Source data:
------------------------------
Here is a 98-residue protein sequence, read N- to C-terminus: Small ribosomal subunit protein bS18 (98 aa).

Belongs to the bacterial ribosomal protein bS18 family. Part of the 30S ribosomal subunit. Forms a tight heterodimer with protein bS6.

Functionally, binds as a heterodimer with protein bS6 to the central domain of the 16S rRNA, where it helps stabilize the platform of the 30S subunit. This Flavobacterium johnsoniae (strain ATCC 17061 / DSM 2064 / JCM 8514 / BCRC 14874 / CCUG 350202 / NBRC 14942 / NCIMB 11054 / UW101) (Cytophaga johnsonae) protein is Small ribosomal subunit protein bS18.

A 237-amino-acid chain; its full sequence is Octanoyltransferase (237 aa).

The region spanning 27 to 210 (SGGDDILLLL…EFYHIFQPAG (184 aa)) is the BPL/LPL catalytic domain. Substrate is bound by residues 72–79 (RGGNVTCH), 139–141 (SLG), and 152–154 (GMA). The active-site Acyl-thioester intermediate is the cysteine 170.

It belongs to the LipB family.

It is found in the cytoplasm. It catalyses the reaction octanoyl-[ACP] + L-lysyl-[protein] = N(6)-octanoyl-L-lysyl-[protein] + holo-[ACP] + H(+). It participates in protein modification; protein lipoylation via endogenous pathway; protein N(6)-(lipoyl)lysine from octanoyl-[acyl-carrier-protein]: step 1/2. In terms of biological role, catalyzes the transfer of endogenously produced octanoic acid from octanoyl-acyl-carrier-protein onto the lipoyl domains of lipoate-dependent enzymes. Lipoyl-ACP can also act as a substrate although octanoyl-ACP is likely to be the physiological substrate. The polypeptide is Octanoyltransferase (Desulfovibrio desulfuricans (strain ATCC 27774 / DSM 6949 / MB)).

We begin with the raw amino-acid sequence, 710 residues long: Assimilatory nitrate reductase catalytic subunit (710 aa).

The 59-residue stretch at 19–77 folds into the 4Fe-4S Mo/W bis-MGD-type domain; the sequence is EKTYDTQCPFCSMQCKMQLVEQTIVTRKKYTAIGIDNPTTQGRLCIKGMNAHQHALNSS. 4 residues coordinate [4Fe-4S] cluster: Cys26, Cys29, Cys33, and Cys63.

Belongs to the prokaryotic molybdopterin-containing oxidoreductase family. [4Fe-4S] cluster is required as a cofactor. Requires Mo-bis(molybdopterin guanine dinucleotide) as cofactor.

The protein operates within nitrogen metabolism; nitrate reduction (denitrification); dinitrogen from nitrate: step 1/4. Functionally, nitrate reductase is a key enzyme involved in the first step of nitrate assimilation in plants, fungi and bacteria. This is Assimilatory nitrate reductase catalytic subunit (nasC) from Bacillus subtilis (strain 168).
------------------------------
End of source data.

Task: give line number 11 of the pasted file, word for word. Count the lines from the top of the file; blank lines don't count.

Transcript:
The protein operates within nitrogen metabolism; nitrate reduction (denitrification); dinitrogen from nitrate: step 1/4. Functionally, nitrate reductase is a key enzyme involved in the first step of nitrate assimilation in plants, fungi and bacteria. This is Assimilatory nitrate reductase catalytic subunit (nasC) from Bacillus subtilis (strain 168).